How Pastry Chef Michael Laiskonis Makes Hot Chocolate

Since leaving his executive pastry chef station at Le Bernardin (where he won the James Beard Award for Outstanding Pastry Chef in 2007), Michael Laiskonis has taken up residence at the Institute of Culinary Education as creative director. There, he’s developed The Chocolate Lab, an education-focused bean-to-bar operation where he seeks to learn all there is to know about excellent chocolate and teach it to others. It’s there that he began to work with Madagascar chocolate brand Madécasse, which has its offices in Brooklyn. Here, he gives us his recipe for a rich hot chocolate that will be perfect for Valentine’s or any day:

This classic hot chocolate is great on its own, but can also take on additional flavors—customize your cup with spice, heat, or a boozy kick. Infuse two sticks of cinnamon or a one-inch piece of smoky whole arbol or guajillo pepper into the chocolate as it simmers, or add a spoonful of dark rum or brandy. Light brown sugar can also be replaced with piloncillo or palm sugar. Before serving, blend the chocolate with a handheld immersion blender to create a frothy foam.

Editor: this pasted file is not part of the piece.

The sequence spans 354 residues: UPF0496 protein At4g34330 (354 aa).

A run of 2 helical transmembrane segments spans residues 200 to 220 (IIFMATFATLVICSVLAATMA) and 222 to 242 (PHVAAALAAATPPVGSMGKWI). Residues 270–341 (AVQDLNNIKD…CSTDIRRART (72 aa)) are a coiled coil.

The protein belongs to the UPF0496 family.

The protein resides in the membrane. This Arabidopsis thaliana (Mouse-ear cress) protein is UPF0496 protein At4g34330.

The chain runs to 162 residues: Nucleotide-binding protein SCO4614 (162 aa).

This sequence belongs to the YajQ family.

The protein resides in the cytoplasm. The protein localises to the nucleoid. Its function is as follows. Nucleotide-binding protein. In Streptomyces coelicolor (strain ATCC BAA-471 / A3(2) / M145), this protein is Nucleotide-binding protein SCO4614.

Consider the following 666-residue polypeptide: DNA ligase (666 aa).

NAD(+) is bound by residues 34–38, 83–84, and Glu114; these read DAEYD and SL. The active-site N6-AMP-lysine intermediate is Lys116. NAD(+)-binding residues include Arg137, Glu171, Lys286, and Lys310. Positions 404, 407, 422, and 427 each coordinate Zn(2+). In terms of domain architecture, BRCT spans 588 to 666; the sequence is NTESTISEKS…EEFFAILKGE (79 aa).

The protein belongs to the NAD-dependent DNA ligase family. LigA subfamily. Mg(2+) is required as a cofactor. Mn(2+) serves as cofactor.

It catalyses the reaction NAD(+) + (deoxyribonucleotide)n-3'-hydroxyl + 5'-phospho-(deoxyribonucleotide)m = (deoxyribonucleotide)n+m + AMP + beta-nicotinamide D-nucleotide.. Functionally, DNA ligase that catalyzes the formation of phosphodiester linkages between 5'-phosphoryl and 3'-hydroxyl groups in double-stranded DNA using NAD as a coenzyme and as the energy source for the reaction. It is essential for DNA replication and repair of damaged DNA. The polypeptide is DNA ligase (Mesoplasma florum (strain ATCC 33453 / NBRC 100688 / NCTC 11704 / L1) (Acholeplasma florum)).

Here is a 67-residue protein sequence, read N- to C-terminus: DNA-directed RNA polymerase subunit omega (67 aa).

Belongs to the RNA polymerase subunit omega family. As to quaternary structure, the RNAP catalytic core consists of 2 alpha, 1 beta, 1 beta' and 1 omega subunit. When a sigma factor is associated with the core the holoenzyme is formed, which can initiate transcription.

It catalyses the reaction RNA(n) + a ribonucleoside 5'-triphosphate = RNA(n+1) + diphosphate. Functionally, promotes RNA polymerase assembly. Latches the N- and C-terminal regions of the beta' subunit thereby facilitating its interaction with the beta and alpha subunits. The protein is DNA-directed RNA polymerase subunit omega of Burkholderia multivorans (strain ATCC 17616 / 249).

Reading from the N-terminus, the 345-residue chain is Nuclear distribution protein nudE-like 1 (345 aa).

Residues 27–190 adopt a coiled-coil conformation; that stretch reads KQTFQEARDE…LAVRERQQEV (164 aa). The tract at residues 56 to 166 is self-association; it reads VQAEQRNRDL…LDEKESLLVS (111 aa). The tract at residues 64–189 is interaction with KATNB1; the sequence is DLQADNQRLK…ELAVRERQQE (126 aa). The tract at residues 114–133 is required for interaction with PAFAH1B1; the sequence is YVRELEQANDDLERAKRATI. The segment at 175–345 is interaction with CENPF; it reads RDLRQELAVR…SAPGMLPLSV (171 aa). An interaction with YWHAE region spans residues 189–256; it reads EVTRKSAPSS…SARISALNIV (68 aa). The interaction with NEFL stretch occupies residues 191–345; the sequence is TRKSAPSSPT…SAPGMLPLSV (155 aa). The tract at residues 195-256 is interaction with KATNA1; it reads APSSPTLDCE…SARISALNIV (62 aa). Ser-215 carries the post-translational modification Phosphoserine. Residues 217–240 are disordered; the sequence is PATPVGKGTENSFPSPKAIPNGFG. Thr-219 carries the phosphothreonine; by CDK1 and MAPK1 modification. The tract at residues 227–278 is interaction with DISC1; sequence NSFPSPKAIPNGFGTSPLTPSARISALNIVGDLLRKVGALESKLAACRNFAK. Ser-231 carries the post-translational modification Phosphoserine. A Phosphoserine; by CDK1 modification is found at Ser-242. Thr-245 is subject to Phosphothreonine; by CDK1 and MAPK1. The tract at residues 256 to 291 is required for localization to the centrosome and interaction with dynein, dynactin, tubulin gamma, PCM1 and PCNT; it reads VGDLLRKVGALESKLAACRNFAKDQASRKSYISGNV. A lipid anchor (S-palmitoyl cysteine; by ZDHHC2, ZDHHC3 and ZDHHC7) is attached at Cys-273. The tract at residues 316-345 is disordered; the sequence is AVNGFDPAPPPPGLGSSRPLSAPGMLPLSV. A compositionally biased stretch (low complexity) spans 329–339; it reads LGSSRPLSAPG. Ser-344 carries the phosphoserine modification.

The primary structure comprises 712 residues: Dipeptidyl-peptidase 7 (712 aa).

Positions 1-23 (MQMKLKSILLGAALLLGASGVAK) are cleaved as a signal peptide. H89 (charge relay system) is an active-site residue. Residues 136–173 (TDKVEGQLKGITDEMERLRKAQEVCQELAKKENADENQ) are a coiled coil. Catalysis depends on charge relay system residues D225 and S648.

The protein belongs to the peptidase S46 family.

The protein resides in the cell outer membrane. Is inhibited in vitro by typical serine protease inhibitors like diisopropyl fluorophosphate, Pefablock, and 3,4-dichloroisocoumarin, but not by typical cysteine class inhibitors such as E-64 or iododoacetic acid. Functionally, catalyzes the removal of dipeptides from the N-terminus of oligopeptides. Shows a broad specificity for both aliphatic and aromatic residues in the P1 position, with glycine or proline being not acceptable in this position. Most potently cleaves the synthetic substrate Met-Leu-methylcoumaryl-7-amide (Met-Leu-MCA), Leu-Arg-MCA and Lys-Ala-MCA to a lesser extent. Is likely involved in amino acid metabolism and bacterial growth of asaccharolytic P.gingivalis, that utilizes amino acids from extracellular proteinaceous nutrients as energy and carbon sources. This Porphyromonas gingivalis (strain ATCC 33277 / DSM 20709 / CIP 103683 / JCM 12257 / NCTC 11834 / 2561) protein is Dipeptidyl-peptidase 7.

Yield: Approximately 6 to 8 portions
Preparation Time: Prep time, 5 Minutes; active cooking time, 10 Minutes

1 quart (950 grams) whole milk
¼ cup (60 grams) heavy cream
1 cup (200 grams) light brown sugar
½ teaspoon (2 grams) sea salt
1 piece Madécasse Bourbon Vanilla bean, split and scraped
3 bars (225g) Madécasse Pure Dark Chocolate 92 percent, roughly chopped

Combine the milk, cream, brown sugar, salt and the vanilla bean in a medium sauce pan and bring to a boil over medium heat. Reduce heat to low and hold at a bare simmer, stirring occasionally, for five minutes.

Whisk in the chopped chocolate and continue to simmer an additional five minutes. Remove the vanilla bean and any added spices. Blend well and serve immediately.

Serving suggestion: Garnish with steamed milk, whipped cream, or a few fluffy marshmallows.